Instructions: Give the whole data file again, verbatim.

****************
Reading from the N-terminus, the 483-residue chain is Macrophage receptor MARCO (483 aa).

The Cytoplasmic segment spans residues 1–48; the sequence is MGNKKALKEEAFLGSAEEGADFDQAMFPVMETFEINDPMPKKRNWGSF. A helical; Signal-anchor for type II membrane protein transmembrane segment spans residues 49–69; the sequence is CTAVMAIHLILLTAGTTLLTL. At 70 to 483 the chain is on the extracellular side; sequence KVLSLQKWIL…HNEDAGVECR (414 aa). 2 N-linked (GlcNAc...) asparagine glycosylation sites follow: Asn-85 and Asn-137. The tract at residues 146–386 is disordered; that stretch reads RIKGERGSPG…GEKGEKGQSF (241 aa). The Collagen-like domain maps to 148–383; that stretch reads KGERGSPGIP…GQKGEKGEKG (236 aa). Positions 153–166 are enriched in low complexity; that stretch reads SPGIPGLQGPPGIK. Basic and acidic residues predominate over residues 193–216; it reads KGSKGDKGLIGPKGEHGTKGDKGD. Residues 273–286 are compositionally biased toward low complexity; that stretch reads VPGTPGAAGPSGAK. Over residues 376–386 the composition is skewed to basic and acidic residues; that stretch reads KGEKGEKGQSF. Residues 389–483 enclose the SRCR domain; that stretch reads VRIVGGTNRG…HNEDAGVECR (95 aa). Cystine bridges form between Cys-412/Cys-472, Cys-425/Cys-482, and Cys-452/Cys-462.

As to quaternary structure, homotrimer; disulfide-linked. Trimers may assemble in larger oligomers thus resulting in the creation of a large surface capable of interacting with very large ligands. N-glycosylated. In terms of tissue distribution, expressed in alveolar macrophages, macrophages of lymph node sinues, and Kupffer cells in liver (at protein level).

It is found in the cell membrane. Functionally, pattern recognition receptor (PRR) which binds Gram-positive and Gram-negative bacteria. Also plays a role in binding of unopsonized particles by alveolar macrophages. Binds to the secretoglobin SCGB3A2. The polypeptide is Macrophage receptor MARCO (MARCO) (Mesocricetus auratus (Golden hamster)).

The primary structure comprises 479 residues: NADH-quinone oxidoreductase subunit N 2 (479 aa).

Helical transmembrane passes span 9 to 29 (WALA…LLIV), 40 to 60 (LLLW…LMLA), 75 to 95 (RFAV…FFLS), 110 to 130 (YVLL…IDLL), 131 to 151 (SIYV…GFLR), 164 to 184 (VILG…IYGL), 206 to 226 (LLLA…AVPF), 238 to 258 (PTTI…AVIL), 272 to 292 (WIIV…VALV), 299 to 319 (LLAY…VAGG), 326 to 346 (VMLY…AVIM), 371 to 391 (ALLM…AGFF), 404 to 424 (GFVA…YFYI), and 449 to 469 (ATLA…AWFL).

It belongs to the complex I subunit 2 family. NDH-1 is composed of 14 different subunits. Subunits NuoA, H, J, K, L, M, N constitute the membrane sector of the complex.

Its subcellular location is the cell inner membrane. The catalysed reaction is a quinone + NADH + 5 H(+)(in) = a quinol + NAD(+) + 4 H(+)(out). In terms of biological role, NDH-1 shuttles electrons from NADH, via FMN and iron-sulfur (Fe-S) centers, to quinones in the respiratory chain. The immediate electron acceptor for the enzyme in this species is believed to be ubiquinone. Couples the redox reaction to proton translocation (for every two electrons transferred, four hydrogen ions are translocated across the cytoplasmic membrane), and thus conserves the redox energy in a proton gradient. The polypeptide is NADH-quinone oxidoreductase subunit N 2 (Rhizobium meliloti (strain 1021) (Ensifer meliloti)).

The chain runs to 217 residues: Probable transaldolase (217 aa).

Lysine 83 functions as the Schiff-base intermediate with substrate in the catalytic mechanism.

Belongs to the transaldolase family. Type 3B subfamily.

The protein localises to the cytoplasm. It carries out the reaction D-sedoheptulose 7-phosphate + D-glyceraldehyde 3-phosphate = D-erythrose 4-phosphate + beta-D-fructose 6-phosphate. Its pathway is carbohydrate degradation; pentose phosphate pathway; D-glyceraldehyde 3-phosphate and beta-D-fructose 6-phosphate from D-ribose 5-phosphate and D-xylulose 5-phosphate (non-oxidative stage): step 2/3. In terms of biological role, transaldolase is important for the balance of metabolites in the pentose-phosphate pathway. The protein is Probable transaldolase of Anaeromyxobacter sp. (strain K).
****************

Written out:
Reading from the N-terminus, the 483-residue chain is Macrophage receptor MARCO (483 aa).

The Cytoplasmic segment spans residues 1–48; the sequence is MGNKKALKEEAFLGSAEEGADFDQAMFPVMETFEINDPMPKKRNWGSF. A helical; Signal-anchor for type II membrane protein transmembrane segment spans residues 49–69; the sequence is CTAVMAIHLILLTAGTTLLTL. At 70 to 483 the chain is on the extracellular side; sequence KVLSLQKWIL…HNEDAGVECR (414 aa). 2 N-linked (GlcNAc...) asparagine glycosylation sites follow: Asn-85 and Asn-137. The tract at residues 146–386 is disordered; that stretch reads RIKGERGSPG…GEKGEKGQSF (241 aa). The Collagen-like domain maps to 148–383; that stretch reads KGERGSPGIP…GQKGEKGEKG (236 aa). Positions 153–166 are enriched in low complexity; that stretch reads SPGIPGLQGPPGIK. Basic and acidic residues predominate over residues 193–216; it reads KGSKGDKGLIGPKGEHGTKGDKGD. Residues 273–286 are compositionally biased toward low complexity; that stretch reads VPGTPGAAGPSGAK. Over residues 376–386 the composition is skewed to basic and acidic residues; that stretch reads KGEKGEKGQSF. Residues 389–483 enclose the SRCR domain; that stretch reads VRIVGGTNRG…HNEDAGVECR (95 aa). Cystine bridges form between Cys-412/Cys-472, Cys-425/Cys-482, and Cys-452/Cys-462.

As to quaternary structure, homotrimer; disulfide-linked. Trimers may assemble in larger oligomers thus resulting in the creation of a large surface capable of interacting with very large ligands. N-glycosylated. In terms of tissue distribution, expressed in alveolar macrophages, macrophages of lymph node sinues, and Kupffer cells in liver (at protein level).

It is found in the cell membrane. Functionally, pattern recognition receptor (PRR) which binds Gram-positive and Gram-negative bacteria. Also plays a role in binding of unopsonized particles by alveolar macrophages. Binds to the secretoglobin SCGB3A2. The polypeptide is Macrophage receptor MARCO (MARCO) (Mesocricetus auratus (Golden hamster)).

The primary structure comprises 479 residues: NADH-quinone oxidoreductase subunit N 2 (479 aa).

Helical transmembrane passes span 9 to 29 (WALA…LLIV), 40 to 60 (LLLW…LMLA), 75 to 95 (RFAV…FFLS), 110 to 130 (YVLL…IDLL), 131 to 151 (SIYV…GFLR), 164 to 184 (VILG…IYGL), 206 to 226 (LLLA…AVPF), 238 to 258 (PTTI…AVIL), 272 to 292 (WIIV…VALV), 299 to 319 (LLAY…VAGG), 326 to 346 (VMLY…AVIM), 371 to 391 (ALLM…AGFF), 404 to 424 (GFVA…YFYI), and 449 to 469 (ATLA…AWFL).

It belongs to the complex I subunit 2 family. NDH-1 is composed of 14 different subunits. Subunits NuoA, H, J, K, L, M, N constitute the membrane sector of the complex.

Its subcellular location is the cell inner membrane. The catalysed reaction is a quinone + NADH + 5 H(+)(in) = a quinol + NAD(+) + 4 H(+)(out). In terms of biological role, NDH-1 shuttles electrons from NADH, via FMN and iron-sulfur (Fe-S) centers, to quinones in the respiratory chain. The immediate electron acceptor for the enzyme in this species is believed to be ubiquinone. Couples the redox reaction to proton translocation (for every two electrons transferred, four hydrogen ions are translocated across the cytoplasmic membrane), and thus conserves the redox energy in a proton gradient. The polypeptide is NADH-quinone oxidoreductase subunit N 2 (Rhizobium meliloti (strain 1021) (Ensifer meliloti)).

The chain runs to 217 residues: Probable transaldolase (217 aa).

Lysine 83 functions as the Schiff-base intermediate with substrate in the catalytic mechanism.

Belongs to the transaldolase family. Type 3B subfamily.

The protein localises to the cytoplasm. It carries out the reaction D-sedoheptulose 7-phosphate + D-glyceraldehyde 3-phosphate = D-erythrose 4-phosphate + beta-D-fructose 6-phosphate. Its pathway is carbohydrate degradation; pentose phosphate pathway; D-glyceraldehyde 3-phosphate and beta-D-fructose 6-phosphate from D-ribose 5-phosphate and D-xylulose 5-phosphate (non-oxidative stage): step 2/3. In terms of biological role, transaldolase is important for the balance of metabolites in the pentose-phosphate pathway. The protein is Probable transaldolase of Anaeromyxobacter sp. (strain K).